Speaking of Associates: All Supervision, All the Time One Washington state treatment center has found ways to use SLPAs in early intervention while meeting the state's requirement for 100 percent supervision. Speaking of Associates
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Speaking of Associates  |   February 01, 2014
Speaking of Associates: All Supervision, All the Time
Author Notes
  • Kathy Engelstad
    is a speech-language pathology assistant at the Holly Ridge Center in Bremerton, Wash. ·coloratura1@comcast.net
Article Information
Special Populations / Early Identification & Intervention / Professional Issues & Training / Speaking of Associates
Speaking of Associates   |   February 01, 2014
Speaking of Associates: All Supervision, All the Time
The ASHA Leader, February 2014, Vol. 19, 40. doi:10.1044/leader.SOA.19022014.40
The ASHA Leader, February 2014, Vol. 19, 40. doi:10.1044/leader.SOA.19022014.40
What’s the best way to use the skills of speech-language pathology assistants when state law calls for 100 percent supervision of their work?
Throughout Washington, speech-language pathologists and assistants are forging strategies to meet this requirement. At the Holly Ridge Center in Bremerton—where I’ve worked for more than five years as an SLPA in early intervention—we have created two environments in which we can be most effective.
Holly Ridge Center, a private, nonprofit agency with 50 years of experience serving children and adults with disabilities, is the only neurodevelopmental center on the entire Olympic Peninsula. In the early intervention programs, which served more than 900 children in 2012, SLPAs take an active role in developmental playgroups and speech groups.
  • Developmental playgroups usually consist of 10 to 12 children who have a variety of delays. Usually five or six—sometimes more—of the group members have speech-language delays. We try to include at least one typically developing child in the group as well. Under the supervision of an SLP in the class, I work with children individually on the goals the SLP has designed for them. Other staff members, including special educators, paraprofessionals and occupational therapists, are also working with the children. Parents assist when possible; however, they are usually watching the class through an observation window so as not to distract from the therapeutic sessions.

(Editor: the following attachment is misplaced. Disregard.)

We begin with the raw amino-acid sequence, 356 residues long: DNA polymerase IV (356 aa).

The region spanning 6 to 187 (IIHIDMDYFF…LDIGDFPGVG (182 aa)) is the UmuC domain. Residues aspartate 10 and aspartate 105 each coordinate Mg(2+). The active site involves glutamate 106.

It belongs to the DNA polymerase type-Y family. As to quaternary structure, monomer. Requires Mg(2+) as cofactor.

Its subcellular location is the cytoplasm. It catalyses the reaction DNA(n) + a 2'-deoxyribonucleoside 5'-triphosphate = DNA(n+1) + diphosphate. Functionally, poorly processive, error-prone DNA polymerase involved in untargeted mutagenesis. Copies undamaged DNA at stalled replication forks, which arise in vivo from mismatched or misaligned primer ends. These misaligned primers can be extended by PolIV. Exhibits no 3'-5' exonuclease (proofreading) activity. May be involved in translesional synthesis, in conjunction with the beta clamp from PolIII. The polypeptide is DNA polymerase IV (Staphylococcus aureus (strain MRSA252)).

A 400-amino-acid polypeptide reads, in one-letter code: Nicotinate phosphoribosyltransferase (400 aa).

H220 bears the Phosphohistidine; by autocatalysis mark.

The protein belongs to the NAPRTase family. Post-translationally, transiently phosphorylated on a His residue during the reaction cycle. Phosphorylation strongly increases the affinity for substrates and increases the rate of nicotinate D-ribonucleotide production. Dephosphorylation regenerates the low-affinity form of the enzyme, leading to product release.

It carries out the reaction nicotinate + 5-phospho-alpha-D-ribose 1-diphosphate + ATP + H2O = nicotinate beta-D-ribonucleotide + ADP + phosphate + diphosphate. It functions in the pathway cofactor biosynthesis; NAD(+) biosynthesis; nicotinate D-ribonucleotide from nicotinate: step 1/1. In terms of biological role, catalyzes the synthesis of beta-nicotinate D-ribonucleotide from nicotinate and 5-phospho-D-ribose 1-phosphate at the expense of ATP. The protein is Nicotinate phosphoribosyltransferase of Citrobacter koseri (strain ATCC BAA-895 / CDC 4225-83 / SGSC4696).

• Speech groups bring together four to six children with speech delays—usually expressive, but sometimes receptive as well, to work with an SLP and one or two SLPAs (depending on the size of the group). Parents usually are in the classroom during speech groups, so they can learn what we are doing with the children and get ideas to carry over into their home environments.

We have incorporated a music program, Language and Movement through Music, into one of our speech groups. We lead it in much the same way as the other speech groups, but with more emphasis on music. We teach music to young children with specific components such as pitch exploration, singing in tune, keeping a beat and musical expression. We use music to support language learning and cognitive skills, to encourage movement, and for calming and self-regulation.
My supervisor, Debi Hagardt—a certified SLP—relies on research indicating that children who discover music at a young age will learn to comprehend and appreciate music more deeply throughout their lives. I help by preparing materials and leading a table activity (that ties in with the theme of the session), allowing her the opportunity to work more closely with the children and parents on specific goals.
In my own work in the music-oriented groups, I have noticed how seamlessly the music program is incorporated in the treatment plan my supervisor has designed for the children in the group. Music and movement are such fun activities for the children. They love to imitate the sliding whistle with their voices!
Through innovative programs and appropriate use of SLPAs, the Holly Ridge Center has created an effective way for support staff to perform the job they were trained to do—support SLPs in the care and delivery of service to clients with communication disorders. And I am so pleased to have the opportunity to work with talented professionals who change the lives of the children and families that come to us for help.
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February 2014
Volume 19, Issue 2